The Recession’s Silent Victims

The Wall Street Journal echoes what I’ve been saying:

In today’s global economic downturn, there’s at least one business that’s expanding: modern-day slavery.

That’s the main message of the U.S. Department of State’s annual report on Trafficking in Persons, released last week in Washington. The document is always a disturbing read, but it is especially so this year. Between April 2008 and March 2009, State found an uptick in slavery in almost every corner of the world.

Human bondage is by nature a shady business, so it’s impossible to attribute any one factor to this trend. Ambassador Luis CdeBaca, who heads State’s study, points to the increasing desperation of poor people to find work and the eagerness of unscrupulous employers to cut costs. The International Labor Organization estimates that private enterprises or agents made $31.6 billion in 2005 from forced-labor victims.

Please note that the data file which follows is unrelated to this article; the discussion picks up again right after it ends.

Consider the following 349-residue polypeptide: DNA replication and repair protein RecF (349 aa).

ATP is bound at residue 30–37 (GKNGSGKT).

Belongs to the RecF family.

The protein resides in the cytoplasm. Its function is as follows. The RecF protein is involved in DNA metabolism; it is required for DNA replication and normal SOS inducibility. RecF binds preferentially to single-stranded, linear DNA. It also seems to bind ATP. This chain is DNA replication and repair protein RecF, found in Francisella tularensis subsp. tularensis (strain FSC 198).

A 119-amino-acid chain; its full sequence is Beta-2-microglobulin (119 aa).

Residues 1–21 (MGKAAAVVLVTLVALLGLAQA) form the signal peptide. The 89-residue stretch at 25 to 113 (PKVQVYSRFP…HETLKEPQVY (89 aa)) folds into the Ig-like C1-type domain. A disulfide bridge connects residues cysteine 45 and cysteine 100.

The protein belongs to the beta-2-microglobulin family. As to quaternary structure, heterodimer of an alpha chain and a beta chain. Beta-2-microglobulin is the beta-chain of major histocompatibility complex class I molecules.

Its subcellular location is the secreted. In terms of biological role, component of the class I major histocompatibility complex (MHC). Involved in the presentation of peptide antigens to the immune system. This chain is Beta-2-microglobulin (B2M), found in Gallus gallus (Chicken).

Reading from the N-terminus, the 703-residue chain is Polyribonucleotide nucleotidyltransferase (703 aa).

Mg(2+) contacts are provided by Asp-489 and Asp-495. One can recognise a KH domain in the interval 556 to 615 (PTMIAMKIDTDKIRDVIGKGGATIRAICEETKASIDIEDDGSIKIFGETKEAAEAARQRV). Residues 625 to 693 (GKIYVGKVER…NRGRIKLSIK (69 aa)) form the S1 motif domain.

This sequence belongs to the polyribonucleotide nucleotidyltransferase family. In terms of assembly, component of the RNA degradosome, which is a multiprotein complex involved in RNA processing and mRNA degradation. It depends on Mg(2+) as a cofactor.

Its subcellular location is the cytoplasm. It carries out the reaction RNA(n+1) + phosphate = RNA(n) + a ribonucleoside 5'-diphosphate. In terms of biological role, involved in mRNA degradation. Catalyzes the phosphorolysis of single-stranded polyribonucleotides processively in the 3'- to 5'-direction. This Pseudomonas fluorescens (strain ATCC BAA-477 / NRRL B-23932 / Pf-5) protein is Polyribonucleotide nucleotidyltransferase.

One response to “The Recession’s Silent Victims

  1. zeusiswatching

    I’m posting Russia Today newsclips about this on my blog. This is a worldwide problem that is feeding off desperation, and destitution. I think it will get much worse.

    I also believe that it is the kind of problem that a lot of people would like to just ignore like the elephant in the living room. It will not go away any sooner than piracy and no less effort either.

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